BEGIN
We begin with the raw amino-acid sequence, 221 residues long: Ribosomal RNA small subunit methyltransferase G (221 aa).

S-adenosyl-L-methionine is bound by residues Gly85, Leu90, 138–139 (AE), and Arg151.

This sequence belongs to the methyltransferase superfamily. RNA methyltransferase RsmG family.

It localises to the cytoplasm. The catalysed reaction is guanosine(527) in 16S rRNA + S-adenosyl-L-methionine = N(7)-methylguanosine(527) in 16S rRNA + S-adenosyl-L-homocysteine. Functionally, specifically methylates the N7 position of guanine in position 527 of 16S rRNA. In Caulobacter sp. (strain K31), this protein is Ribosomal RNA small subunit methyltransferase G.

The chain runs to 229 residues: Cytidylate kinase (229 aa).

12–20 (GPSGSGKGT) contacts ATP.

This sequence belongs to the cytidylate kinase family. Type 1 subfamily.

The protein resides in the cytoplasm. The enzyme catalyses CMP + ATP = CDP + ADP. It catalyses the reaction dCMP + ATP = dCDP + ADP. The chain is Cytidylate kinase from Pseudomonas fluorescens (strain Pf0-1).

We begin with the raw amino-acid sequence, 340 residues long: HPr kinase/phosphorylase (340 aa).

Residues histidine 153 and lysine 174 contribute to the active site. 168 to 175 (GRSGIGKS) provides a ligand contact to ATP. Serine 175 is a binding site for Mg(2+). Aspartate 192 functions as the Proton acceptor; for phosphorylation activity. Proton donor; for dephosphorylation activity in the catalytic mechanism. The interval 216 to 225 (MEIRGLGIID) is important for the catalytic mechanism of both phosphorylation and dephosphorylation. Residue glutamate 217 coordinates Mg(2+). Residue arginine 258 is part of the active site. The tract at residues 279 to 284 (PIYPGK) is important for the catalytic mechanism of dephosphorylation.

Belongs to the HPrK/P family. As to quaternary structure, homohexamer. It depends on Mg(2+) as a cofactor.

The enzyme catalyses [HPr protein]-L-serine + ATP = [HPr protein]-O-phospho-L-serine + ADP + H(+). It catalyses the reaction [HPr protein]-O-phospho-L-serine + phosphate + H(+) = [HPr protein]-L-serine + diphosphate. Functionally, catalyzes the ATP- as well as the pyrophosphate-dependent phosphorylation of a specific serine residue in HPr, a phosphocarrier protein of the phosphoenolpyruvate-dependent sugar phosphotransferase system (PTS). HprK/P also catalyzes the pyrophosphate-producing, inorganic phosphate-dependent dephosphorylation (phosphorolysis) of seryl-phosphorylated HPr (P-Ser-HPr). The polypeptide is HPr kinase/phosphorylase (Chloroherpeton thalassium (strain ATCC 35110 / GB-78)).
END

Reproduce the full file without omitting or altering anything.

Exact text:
We begin with the raw amino-acid sequence, 221 residues long: Ribosomal RNA small subunit methyltransferase G (221 aa).

S-adenosyl-L-methionine is bound by residues Gly85, Leu90, 138–139 (AE), and Arg151.

This sequence belongs to the methyltransferase superfamily. RNA methyltransferase RsmG family.

It localises to the cytoplasm. The catalysed reaction is guanosine(527) in 16S rRNA + S-adenosyl-L-methionine = N(7)-methylguanosine(527) in 16S rRNA + S-adenosyl-L-homocysteine. Functionally, specifically methylates the N7 position of guanine in position 527 of 16S rRNA. In Caulobacter sp. (strain K31), this protein is Ribosomal RNA small subunit methyltransferase G.

The chain runs to 229 residues: Cytidylate kinase (229 aa).

12–20 (GPSGSGKGT) contacts ATP.

This sequence belongs to the cytidylate kinase family. Type 1 subfamily.

The protein resides in the cytoplasm. The enzyme catalyses CMP + ATP = CDP + ADP. It catalyses the reaction dCMP + ATP = dCDP + ADP. The chain is Cytidylate kinase from Pseudomonas fluorescens (strain Pf0-1).

We begin with the raw amino-acid sequence, 340 residues long: HPr kinase/phosphorylase (340 aa).

Residues histidine 153 and lysine 174 contribute to the active site. 168 to 175 (GRSGIGKS) provides a ligand contact to ATP. Serine 175 is a binding site for Mg(2+). Aspartate 192 functions as the Proton acceptor; for phosphorylation activity. Proton donor; for dephosphorylation activity in the catalytic mechanism. The interval 216 to 225 (MEIRGLGIID) is important for the catalytic mechanism of both phosphorylation and dephosphorylation. Residue glutamate 217 coordinates Mg(2+). Residue arginine 258 is part of the active site. The tract at residues 279 to 284 (PIYPGK) is important for the catalytic mechanism of dephosphorylation.

Belongs to the HPrK/P family. As to quaternary structure, homohexamer. It depends on Mg(2+) as a cofactor.

The enzyme catalyses [HPr protein]-L-serine + ATP = [HPr protein]-O-phospho-L-serine + ADP + H(+). It catalyses the reaction [HPr protein]-O-phospho-L-serine + phosphate + H(+) = [HPr protein]-L-serine + diphosphate. Functionally, catalyzes the ATP- as well as the pyrophosphate-dependent phosphorylation of a specific serine residue in HPr, a phosphocarrier protein of the phosphoenolpyruvate-dependent sugar phosphotransferase system (PTS). HprK/P also catalyzes the pyrophosphate-producing, inorganic phosphate-dependent dephosphorylation (phosphorolysis) of seryl-phosphorylated HPr (P-Ser-HPr). The polypeptide is HPr kinase/phosphorylase (Chloroherpeton thalassium (strain ATCC 35110 / GB-78)).